So what is a loremaster, exactly?
Call them game historians or "shadowy figures who pore over leather-bound volumes deep in the bowels of their workplaces." Whatever the case, they keep creativity on track.
Theirs may be the most mysterious job in all of gaming. They do for a living what hardcore fans have done for generations—closely monitor the history and the lore of your favorite fantasy universes.
But what exactly does a loremaster do? How does one earn such a prestigious mantle?
And, most importantly, does it involve ritual combat?
Sean Copeland, senior manager of lore at Diablo and Warcraft maker Blizzard, has described the role as someone who acts as “a repository for all Blizzard lore, providing counsel for the game development teams and the creative development story group”—but even he admits this only scratches the surface. Loremasters are involved in nearly every stage of a game’s development and evolution.
Raised by parents who dabbled in BASIC and DOS programming in their spare time, Copeland was wired to have—shall we say—an enthusiasm for technology and gaming from a young age. After getting in the door at Blizzard as a temporary game tester in 2006, he soon worked his way up through the quality assurance department, logging issues and bugs and, as it turns out, a lot of lore-related material along the way.
With that, a new pathway emerged.
I was granted audience with Copeland under the condition that I phrase my questions in rhyming couplets before the stone door of his inner sanctum rolled shut for another 10,000 years. (As far as you know, anyway.)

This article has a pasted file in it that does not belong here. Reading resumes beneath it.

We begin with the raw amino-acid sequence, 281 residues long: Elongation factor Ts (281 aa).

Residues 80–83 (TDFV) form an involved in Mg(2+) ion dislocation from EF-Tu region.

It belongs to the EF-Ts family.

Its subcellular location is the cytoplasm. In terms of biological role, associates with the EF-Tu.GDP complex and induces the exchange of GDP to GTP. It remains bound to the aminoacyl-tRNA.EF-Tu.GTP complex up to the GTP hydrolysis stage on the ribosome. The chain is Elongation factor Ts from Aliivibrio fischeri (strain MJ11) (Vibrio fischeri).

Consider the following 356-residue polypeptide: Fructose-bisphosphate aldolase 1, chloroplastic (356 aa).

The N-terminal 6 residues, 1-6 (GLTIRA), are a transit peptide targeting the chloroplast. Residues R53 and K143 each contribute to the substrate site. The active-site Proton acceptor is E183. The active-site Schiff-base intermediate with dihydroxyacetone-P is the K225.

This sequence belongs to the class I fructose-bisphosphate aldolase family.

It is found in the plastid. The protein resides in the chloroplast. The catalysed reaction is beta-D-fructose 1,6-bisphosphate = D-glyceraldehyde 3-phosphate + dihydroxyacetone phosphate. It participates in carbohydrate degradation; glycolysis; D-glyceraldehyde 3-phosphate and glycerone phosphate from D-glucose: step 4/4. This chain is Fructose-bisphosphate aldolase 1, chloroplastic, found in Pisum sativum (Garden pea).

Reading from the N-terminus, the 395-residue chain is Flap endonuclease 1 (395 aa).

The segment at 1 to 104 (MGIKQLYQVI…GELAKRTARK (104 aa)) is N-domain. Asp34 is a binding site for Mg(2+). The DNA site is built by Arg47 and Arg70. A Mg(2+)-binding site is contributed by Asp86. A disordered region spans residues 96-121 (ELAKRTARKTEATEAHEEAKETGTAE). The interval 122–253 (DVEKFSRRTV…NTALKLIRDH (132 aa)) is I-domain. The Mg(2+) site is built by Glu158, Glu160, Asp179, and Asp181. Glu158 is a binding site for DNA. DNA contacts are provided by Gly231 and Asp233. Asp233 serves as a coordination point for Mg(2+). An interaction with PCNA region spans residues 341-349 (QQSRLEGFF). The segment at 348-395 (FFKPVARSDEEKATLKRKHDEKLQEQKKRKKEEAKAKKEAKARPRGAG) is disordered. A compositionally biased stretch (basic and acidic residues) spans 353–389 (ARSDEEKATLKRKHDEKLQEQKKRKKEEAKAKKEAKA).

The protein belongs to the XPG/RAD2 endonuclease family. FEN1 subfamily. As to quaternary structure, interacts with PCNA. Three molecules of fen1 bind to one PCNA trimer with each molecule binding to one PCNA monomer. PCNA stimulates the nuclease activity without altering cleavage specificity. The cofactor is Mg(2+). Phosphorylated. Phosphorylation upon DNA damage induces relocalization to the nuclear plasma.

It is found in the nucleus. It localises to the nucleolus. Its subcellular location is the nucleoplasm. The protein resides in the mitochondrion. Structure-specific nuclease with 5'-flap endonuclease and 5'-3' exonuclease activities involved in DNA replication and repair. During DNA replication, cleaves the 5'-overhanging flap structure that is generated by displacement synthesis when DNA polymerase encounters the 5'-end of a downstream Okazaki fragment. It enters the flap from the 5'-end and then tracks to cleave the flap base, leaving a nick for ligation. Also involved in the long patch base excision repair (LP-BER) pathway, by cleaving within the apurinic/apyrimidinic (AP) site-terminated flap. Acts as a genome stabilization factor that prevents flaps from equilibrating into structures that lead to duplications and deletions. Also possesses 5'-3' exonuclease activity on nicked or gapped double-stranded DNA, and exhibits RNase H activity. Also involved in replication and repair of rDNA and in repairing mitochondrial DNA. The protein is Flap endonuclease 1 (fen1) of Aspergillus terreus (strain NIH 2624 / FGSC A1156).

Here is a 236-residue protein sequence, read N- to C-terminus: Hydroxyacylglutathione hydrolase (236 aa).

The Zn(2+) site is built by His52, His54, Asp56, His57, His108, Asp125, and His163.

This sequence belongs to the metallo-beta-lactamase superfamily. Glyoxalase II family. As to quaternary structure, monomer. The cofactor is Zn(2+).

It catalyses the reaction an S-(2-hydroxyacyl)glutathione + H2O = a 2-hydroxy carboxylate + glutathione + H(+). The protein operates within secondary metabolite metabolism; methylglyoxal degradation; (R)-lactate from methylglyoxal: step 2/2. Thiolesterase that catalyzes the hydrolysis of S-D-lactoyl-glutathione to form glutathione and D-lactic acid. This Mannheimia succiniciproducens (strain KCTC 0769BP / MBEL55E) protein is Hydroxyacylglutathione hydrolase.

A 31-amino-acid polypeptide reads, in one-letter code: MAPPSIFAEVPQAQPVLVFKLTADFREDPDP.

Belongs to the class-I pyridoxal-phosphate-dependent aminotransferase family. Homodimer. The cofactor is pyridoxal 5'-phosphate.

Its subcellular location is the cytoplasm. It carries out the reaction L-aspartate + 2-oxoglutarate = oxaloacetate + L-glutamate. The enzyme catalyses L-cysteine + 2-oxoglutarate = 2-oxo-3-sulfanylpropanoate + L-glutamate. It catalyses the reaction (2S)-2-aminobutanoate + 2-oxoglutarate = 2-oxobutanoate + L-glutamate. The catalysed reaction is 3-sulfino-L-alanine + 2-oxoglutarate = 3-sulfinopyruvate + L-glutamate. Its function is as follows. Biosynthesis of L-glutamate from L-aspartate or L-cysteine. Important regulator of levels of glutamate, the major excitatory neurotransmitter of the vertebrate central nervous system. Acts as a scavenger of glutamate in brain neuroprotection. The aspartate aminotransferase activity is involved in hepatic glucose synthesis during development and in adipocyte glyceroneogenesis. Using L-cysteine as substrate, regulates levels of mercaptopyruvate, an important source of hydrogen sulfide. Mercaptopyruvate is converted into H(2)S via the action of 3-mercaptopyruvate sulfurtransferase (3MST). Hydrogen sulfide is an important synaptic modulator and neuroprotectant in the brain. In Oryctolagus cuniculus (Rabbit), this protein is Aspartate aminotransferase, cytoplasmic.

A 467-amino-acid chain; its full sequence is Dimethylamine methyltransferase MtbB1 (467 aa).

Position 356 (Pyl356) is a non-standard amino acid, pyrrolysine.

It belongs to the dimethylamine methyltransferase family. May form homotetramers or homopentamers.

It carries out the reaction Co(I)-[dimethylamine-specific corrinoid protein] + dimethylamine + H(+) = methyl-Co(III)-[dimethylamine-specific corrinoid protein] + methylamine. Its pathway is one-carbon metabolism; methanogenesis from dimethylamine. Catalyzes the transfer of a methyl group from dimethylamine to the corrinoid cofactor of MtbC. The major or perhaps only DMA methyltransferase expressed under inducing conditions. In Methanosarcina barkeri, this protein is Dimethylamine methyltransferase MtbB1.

Is “loremaster” something you can specialize in? Or do you have to work your way into it?
In 2017 Fortune rated our job as the No. 1 “insane job” that “sounds too good to be true.” However, a true career path to becoming a professional loremaster is nonexistent. It is super rare in our industry and no one origin story is alike.
Each of us has a unique story that led to us becoming a loremaster, but none of our work experience or professional degrees trained us in being experts in franchise canon. That was something we studied in our free time. Our day jobs have been in areas like finance, retail, quality assurance, photography, film production, and others. At Blizzard, the role of historian first opened in 2005 when a lore support need was identified by [executive] Chris Metzen for his new creative development team. That singular historian role grew into an entire team as the requests and responsibilities increased over the next few years. Today it’s a six-person team.
What are the signs that someone might make a good loremaster?
To the surprise of a lot of people, merely knowing the lore of a specific franchise is just the beginning.
The best traits of a historian are being a strong communicator paired with a lack of ego, especially when helping others with story and lore. Our role at Blizzard is like being national park forest rangers, helping all the visitors to our universe navigate their way around. Helping others wade through decades of canon and being a trusted resource for them through their journey is the true north star of our team.
Are loremasters involved creatively in the development of games or new campaigns? Are you on hand to nix things early that don’t “fit” with the universe?